They were surprisingly indulgent toward us. One night when we discovered a pub with traditional music, the girls stayed up contentedly until midnight, sipping innumerable soft drinks, and mesmerized by the uillean piper pumping his elbow as he played.

They were invited to spend a day at the local Irish-language school and came home with a good idea of what another language is, even if they could not understand it. In the meantime, we spent a glorious morning climbing a mountain and had an elegant lunch in one of Ireland's best restaurants.

The greatest adventure on the trip was more fun for Sarah and Megan than for us. A freakish late-April snowstorm coincided with our ferry crossing to Ireland and everything was delayed. After taking three trains to connect with the mid-afternoon ferry, we arrived in Fishguard to discover that the previous ferry had not yet landed in Ireland. We were stranded.

British Rail took us to a local motel and left us with 200 other travelers in a large lounge. It was cold, the seats were hard and we had no idea how long we would be there.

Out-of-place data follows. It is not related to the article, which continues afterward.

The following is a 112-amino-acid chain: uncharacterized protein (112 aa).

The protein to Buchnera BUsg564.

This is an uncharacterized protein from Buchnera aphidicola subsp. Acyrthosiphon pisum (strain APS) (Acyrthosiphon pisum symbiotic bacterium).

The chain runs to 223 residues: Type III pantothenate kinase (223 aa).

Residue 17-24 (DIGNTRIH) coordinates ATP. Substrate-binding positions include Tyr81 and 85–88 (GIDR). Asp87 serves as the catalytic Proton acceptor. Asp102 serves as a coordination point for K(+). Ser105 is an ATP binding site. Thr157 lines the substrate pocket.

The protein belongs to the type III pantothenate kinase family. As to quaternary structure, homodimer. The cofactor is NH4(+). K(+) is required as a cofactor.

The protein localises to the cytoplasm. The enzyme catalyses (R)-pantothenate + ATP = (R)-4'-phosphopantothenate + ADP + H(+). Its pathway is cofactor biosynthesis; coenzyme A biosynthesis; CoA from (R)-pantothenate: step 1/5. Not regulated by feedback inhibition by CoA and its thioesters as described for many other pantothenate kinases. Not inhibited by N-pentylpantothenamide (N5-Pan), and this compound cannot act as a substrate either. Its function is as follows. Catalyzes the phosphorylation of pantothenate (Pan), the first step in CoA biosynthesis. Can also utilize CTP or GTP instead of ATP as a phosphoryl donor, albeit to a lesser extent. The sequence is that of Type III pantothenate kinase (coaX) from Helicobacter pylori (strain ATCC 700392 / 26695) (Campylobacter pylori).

Unlike their crabby parents, Sarah and Megan were delighted. They had plenty of room to run around in, the place was filled with electronic games and there were other children. They still refer to the 15 hours we waited as "the night we went to the party."

Months later, I am still surprised by what they remember. They talk about their friends, about the jaunting cart we rode in Killarney, about the "old pub" and the "new pub" where adults drank pints of Guinness.

Not long ago, Megan saw a picture of a rainbow and said that must be Ireland. She was right. They both want to return to Scotland to see their friend Dugald, but are not so sure about Ireland "where it rains too much."

Perhaps we were crazy to take our children on that kind of trip for six long weeks. But I don't think so. We had our dream trip, but we also had Sarah and Megan's trip. I'm not sure which was better.